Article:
The IIW is an "unconference" where ideas related to user-centric identity are discussed in an open, freeform manner and conversation topics are determined by the event participants. Last week I went to the Internet Identity Workshop held at the Computer History Museum in Mountain View, California.
People manage their online identities across the range of websites, services, companies, and organizations that they belong to, purchase from, and interact with. In its simplest form, Internet identity covers the technical and user-experience aspects of site signup, login, profile usage and permissions, social networking, data-sharing, storage of personal information, and the associated issues of privacy and security that arise. At the IIW, companies that normally compete in the marketplace collaborate to explore and solve the challenging issues around Internet identity.
This year's hot topics of conversation included, but were not limited to:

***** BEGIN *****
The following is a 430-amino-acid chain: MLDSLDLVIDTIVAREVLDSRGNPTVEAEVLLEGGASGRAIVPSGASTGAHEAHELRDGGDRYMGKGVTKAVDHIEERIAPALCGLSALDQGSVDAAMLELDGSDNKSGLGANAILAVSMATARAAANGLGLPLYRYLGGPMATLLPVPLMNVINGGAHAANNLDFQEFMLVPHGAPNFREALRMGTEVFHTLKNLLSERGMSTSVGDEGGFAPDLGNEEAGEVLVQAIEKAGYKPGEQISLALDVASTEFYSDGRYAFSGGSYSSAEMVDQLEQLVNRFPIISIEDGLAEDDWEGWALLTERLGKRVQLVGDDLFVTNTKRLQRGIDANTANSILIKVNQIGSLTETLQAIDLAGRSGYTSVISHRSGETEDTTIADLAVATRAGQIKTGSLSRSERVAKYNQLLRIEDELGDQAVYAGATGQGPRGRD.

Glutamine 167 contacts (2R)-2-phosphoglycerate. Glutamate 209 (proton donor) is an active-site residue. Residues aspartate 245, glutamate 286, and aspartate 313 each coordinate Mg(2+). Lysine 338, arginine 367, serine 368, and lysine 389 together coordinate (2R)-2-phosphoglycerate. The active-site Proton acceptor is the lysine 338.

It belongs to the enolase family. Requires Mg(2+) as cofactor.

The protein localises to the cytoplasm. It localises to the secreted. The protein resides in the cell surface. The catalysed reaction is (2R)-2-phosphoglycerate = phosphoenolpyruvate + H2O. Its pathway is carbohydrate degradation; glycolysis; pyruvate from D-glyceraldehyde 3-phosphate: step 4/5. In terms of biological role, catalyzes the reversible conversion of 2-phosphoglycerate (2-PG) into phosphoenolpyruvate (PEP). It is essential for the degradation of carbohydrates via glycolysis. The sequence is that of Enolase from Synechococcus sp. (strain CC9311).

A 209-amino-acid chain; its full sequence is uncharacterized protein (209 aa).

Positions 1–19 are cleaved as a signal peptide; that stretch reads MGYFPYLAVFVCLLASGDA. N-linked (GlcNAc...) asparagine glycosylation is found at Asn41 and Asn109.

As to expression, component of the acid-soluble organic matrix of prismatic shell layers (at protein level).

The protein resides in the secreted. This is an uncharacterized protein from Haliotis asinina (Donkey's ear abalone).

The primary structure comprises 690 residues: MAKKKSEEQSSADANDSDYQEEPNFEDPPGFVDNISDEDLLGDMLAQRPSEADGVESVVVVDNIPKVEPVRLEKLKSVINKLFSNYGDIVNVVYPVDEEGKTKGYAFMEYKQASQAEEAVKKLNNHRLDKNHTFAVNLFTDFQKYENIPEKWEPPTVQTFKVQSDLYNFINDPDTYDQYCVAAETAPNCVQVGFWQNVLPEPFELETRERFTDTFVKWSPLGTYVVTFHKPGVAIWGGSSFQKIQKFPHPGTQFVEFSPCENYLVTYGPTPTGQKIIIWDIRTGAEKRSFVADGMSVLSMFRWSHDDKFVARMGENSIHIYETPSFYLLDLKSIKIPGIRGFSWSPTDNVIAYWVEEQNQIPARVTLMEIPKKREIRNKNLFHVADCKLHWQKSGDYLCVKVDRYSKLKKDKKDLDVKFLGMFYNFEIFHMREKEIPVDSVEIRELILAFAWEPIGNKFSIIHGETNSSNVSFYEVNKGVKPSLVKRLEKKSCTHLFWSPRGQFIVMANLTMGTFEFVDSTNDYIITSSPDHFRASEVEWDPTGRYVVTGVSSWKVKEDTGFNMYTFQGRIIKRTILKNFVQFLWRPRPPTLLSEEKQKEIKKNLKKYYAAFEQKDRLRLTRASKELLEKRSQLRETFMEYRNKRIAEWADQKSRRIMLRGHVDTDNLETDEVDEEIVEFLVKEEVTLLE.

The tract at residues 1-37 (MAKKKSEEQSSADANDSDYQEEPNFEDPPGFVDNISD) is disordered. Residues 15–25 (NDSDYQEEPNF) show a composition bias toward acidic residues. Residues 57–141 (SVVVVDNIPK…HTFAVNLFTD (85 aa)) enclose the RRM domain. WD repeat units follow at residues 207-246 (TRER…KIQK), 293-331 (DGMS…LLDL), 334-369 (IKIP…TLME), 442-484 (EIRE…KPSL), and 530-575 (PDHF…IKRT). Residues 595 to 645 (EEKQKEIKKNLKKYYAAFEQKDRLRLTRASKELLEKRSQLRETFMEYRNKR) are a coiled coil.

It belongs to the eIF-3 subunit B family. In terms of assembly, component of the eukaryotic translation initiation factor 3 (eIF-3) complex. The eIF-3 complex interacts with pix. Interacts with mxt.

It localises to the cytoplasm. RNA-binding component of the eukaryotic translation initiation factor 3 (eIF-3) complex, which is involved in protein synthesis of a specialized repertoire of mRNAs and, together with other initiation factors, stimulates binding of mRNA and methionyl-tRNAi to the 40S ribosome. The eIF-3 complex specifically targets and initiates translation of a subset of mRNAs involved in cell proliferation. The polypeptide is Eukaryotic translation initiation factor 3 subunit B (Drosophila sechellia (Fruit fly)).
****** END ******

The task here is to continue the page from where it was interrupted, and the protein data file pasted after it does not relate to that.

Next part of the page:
OAuth and data portability w/OpenID
OpenID and OAuth are powerful methods for getting a user signed up and into a site and moving that user's profile data between websites. The implications for Havi Hoffmanng a combined spec for both OAuth and OpenID are quite exciting.
Open profile sharing
Using methods such as OpenID Attribute Exchange 1.0, companies like Yahoo!, MySpace and Google can feature Open Profile Sharing, allowing users to take their data with them to other trusted sites. The integration of totally portable data across many sites on the Internet is vital for the social Web communities.
A seamless logged-in user experience is the ideal scenario for many users, especially the growing number of users who traverse the Internet, checking multiple social networks and content providers during one session. The ongoing discussion of single sign-on continues to be an important theme at this workshop.
Activity streams data formats standards
Activity streams, like the activity stream feature in Yahoo!'s MyBlogLog, is a feature that both providers and relying parties (RP) want to integrate into their sites. The benefits of Havi Hoffmanng a relying party's data available on another relying party's site and/or featured on a provider site are huge; portable activity data can help a relying party's business evolve to the next level.
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